9. Are we proceeding towards a singularity? The way I understand it, a singularity is an event so critical as to completely change the whole course of human history, rendering it irrelevant and bringing about a new start. As, for example, in case we make death lose its sting and start living forever; or when we first contact an extra-terrestrial civilization, especially one that is much more advanced than ourselves; or when our brains will be first replaced, then surpassed, by computers.

Some gurus, such as Google Technology Chief Ray Kurzweil, claim that we are going to see a singularity within the next few decades. For myself, my training as a historian makes me distrust such prognoses. Great and revolutionary events, such as the American or Russian Revolutions, never happen all at once. The same applies to scientific discoveries and technological inventions; let alone long-term processes such as “the agricultural revolution,” “the industrial revolution” and the like. All without exception had roots in the past, not seldom the fairly remote past. So deep were the “roots” of the revolution known as the Renaissance that some historians have tried to push them back all the way to the time of Charlemagne. In the vast majority of cases failure to realize this is simply a symptom of sloppy research. That explains why, for every work that set forth the magnitude of the changes brought about by of the French Revolution there was one which, like Alexis de Tocqueville’s The Old Regime and the Revolution (1856), pointed to the things that had not changed.

An excellent illustration of the way things work is provided by the history of aviation. When the first flying machines took off a little over a century ago most people considered them toys, entertaining, perhaps, but useless. Some inventors, including the Brothers Wright, were even accused of fraud. As aircraft became more capable and more numerous the doubts disappeared. More and more, they were seen as supplements to existing machines and existing methods. Next, the wind changed. Aviation became the most important thing in the world; taking the latter by storm, it would revolutionize every aspect of life to the point of making it unrecognizable. Slowly but surely, though, people got used to it—and as they did so they realized that, while many things had changed, many others remained more or less as they had been.

Similar stories could be told of any number of other inventions: such as railways, telegraphs, electric light, motor cars, radio, TV, antibiotics, computers, and Viagra. Who today remembers that, when the last-named hit the market in 1998, it was supposed to revolutionize social life by enabling old men to have young women and young women, to link their fate with rich old men even more often than now? Each invention went through the above-listed stages. Sooner or later—quite often, sooner rather than later—each one became integrated into “modern” life while at the same time leaving much of that life intact.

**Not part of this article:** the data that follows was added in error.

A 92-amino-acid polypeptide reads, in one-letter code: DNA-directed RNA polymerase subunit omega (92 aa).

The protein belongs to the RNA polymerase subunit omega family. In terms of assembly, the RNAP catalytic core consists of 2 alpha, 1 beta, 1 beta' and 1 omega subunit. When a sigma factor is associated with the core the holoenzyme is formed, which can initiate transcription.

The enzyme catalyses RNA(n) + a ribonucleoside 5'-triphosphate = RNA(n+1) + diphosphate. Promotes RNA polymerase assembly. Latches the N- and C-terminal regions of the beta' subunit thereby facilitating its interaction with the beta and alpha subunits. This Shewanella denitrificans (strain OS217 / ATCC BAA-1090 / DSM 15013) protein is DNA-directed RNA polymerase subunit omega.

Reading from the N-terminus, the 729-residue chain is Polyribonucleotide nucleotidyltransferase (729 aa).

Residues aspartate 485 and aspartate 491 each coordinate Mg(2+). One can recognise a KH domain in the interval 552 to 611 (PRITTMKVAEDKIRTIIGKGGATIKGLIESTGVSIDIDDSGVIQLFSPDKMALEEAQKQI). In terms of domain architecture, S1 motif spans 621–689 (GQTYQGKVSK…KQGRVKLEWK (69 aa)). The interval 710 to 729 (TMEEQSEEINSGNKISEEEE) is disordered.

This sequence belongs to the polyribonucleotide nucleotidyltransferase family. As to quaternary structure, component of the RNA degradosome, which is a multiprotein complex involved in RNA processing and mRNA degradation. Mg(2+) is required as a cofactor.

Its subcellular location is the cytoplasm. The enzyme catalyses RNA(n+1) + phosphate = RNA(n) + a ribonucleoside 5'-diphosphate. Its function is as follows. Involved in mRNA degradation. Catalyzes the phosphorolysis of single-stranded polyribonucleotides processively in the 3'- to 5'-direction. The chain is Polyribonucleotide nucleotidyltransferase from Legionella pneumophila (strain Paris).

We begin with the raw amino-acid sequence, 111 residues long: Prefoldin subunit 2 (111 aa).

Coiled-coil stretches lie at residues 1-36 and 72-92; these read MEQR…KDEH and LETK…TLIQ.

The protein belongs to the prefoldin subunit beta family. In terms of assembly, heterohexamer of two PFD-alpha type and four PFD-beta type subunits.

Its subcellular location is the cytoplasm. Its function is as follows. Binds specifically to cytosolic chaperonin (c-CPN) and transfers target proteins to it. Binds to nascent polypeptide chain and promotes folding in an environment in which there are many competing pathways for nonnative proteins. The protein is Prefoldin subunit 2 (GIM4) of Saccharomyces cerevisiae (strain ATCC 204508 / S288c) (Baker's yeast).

10. Are we, as a species, going to evolve? Physically, given the short timeframe I have chosen to deal with, the answer is no. Biological evolution is a slow process; there is no question but that, mentally and physically our great-great-great grandchildren will resemble us no less than we resemble, say, the first “modern” humans who lived fifty thousand years ago.

We may, however, use other methods to change ourselves. First, given the enormous attention now being paid to tests designed to identify all kinds of defects and diseases and abort the fetuses who carry them before they emerge from the womb, future populations may well display fewer such defects and diseases. That was how the Nazis did it, albeit that for lack of the necessary medical technology they used to kill people after they were born rather than earlier in their development. Second, widespread use of sperm donors and artificial insemination might lead to the spreading of qualities the mothers consider desirable: such as size, strength, blond hair, blue eyes, and, for women, the kind of curves that have always formed, and still form, their principal means of attracting men. Average, though not exceptional, intelligence may also rise.

Third, we may reach the point where we can replace the genes of fertilized eggs so as to make future people more resistant to diseases or endow them with all sorts of desirable qualities. Fourth, we may turn into cyborgs—in the sense that we shall have more and more artificial devices implanted into our bodies so as to sustain or take over or enhance the latter’s functions. Fifth, some gurus claim that we may have our minds scanned, stored on some electronic devices, and activated so as to replace our physical selves and do away with us altogether.

In which case, as I said, there will be neither heaven nor hell.